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Success in customer experience is notoriously difficult to measure—there are many metrics to choose from, trends in what to measure come and go, and determining which metrics are impactful can be confusing. Blake Morgan’s latest Unforgettable episode cuts through the muddle and offers the three best customer experience metrics to use.
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It has been said that what you measure matters. Why? Well, if you can’t measure something, you can’t improve it.
Take an example from your own life. Let’s say you’re saving up to buy a house. You’ll likely start by determining where your money is going, how much you’re spending, how much money you’re making. When you measure something week to week, month to month, you can understand how to improve it in the future.
It’s the same with metrics for customer experience, because we all have metrics in our own lives, such as performance goals at work. Let’s say that’s a sales quota, or how happy your customers are, or how much you’ve produced. These are all examples of metrics, but when it comes to customer experience, it can be confusing because there are many different types of metrics out there.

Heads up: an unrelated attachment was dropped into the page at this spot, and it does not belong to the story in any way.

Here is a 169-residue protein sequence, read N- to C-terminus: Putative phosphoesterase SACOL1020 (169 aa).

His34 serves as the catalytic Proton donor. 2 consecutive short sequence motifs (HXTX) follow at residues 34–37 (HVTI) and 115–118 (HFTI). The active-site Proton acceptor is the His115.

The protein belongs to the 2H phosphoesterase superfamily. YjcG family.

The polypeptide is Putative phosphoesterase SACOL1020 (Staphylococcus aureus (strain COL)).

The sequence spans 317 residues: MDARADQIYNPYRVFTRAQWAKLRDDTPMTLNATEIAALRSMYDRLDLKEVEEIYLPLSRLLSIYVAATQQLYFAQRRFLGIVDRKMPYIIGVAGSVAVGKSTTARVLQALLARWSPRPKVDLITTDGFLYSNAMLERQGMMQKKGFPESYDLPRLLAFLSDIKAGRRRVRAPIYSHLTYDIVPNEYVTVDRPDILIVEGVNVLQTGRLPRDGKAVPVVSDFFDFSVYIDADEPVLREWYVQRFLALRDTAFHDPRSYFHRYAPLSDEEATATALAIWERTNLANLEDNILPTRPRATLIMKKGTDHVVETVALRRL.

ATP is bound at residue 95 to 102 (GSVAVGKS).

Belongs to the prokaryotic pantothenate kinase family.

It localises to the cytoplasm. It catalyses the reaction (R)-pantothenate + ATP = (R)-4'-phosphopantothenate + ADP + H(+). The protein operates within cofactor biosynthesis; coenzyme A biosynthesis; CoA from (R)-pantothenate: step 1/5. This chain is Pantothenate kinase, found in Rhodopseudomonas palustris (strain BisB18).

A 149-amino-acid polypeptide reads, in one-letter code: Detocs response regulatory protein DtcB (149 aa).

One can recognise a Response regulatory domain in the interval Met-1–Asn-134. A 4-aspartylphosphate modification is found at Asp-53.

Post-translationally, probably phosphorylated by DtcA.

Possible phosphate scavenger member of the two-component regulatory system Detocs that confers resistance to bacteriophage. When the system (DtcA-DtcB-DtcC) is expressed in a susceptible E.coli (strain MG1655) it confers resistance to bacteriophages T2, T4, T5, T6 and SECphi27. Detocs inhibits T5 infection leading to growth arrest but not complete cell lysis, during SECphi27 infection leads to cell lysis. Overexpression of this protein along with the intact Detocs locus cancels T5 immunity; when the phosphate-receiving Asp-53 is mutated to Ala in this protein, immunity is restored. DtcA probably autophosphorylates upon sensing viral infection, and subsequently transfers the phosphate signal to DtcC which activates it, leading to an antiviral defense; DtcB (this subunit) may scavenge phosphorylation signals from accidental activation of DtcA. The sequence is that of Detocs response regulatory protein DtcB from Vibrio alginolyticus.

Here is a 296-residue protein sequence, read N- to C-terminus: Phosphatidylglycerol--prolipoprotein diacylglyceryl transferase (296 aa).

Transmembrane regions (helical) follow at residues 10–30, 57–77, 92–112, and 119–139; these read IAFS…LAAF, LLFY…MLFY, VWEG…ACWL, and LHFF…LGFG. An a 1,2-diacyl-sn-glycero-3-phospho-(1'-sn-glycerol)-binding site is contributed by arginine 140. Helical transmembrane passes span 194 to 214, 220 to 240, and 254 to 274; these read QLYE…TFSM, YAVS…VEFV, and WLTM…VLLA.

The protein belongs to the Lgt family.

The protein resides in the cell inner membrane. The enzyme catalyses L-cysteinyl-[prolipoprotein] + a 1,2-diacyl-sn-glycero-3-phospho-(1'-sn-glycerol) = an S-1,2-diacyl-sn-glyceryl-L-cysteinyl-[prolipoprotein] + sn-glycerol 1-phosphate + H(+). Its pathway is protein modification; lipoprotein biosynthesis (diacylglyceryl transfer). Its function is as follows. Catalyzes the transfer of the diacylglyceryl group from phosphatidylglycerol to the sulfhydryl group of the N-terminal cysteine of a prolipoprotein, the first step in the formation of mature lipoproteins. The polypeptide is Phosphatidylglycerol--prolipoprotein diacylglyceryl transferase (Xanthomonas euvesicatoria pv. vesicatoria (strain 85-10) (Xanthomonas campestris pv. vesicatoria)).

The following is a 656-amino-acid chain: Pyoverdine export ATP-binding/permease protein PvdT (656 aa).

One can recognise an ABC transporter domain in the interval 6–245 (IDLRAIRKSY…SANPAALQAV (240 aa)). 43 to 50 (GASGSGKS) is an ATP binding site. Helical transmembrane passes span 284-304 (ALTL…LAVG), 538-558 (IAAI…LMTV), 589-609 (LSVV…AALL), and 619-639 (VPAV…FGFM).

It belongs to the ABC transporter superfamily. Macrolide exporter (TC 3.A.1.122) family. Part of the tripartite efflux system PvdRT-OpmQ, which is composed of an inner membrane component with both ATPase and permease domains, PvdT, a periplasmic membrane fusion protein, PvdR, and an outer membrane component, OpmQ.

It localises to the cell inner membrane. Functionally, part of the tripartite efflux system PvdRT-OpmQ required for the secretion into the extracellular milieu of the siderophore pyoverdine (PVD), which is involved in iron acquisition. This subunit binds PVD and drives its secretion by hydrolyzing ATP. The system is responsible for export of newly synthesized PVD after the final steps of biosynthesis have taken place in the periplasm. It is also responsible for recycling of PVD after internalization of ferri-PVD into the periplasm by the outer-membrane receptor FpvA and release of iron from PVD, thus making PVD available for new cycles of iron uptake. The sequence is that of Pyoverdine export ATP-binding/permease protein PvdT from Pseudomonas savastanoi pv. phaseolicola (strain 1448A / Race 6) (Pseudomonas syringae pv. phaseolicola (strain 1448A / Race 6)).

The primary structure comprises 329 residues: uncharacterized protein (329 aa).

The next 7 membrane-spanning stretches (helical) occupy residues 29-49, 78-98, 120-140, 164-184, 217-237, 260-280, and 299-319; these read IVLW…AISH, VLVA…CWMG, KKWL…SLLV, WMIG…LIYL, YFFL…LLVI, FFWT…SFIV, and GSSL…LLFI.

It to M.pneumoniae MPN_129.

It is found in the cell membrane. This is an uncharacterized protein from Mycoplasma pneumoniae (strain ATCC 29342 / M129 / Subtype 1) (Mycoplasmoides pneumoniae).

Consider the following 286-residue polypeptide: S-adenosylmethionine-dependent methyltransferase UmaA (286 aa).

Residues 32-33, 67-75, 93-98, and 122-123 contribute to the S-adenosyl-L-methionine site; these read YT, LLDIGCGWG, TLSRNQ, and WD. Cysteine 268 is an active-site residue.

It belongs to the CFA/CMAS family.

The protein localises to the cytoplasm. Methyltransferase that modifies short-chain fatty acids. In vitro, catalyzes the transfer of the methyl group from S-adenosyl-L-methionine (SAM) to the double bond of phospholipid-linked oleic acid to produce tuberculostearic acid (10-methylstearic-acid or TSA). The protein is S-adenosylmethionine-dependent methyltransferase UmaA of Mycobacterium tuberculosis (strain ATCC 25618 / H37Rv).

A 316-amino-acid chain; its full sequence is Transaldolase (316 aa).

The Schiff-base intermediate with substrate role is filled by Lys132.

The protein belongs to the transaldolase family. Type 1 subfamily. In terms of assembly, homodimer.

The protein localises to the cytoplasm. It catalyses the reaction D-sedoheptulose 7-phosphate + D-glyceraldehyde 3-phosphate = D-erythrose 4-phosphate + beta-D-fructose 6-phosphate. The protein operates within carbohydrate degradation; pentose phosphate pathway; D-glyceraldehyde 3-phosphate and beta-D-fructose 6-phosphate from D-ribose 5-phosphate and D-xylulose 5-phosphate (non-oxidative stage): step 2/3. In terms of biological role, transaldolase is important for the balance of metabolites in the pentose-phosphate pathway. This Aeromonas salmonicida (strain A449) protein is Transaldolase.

I have three metrics to recommend, they’re simple but critical to running a successful customer experience-focused company. The first of my three is Net Promoter Score. Super simple, “would you recommend us to a friend?” This isn’t a very old-style of measurement, it was created in 2003 thanks to Fred Reichheld. The idea is you have promoters and detractors, and then you have people in the middle who are neutral. The goal is to understand if someone hasn’t recommended you, why they haven’t. That’s what I love about NPS, and why you as a customer, get so many Net Promoter Score surveys.
The second metric I’m a fan of is customer loyalty, “how many of your customers are simply coming back?” It makes sense that if customers are happy, they come back and they tell their friends. Customer loyalty is still an important metric that shouldn’t be forgotten, even though it’s been around for many years.
The third metric might shock you– it’s employee satisfaction, because employee satisfaction proves to be a critical piece of customer satisfaction. It makes sense. You know in your own life; if you’re happy at work, and you whistle while you work because you’re enjoying yourself, and you’ve got all the tools you need to do your job well, you’re going to produce better work. It’s not rocket science. Increasingly, we’re seeing research that ties employee satisfaction to customer experience, and even to stock price on Wall Street! Companies like Sephora are using employee satisfaction as part of their own ROI model. Seems counterintuitive, but employee satisfaction is your first stop on the journey of being a more customer-focused company.
Those are my three metrics for you: Net Promoter Score, customer loyalty, and employee satisfaction. Looking forward to hearing more from you about your own metrics journey, and how these metrics are improving your customer experience.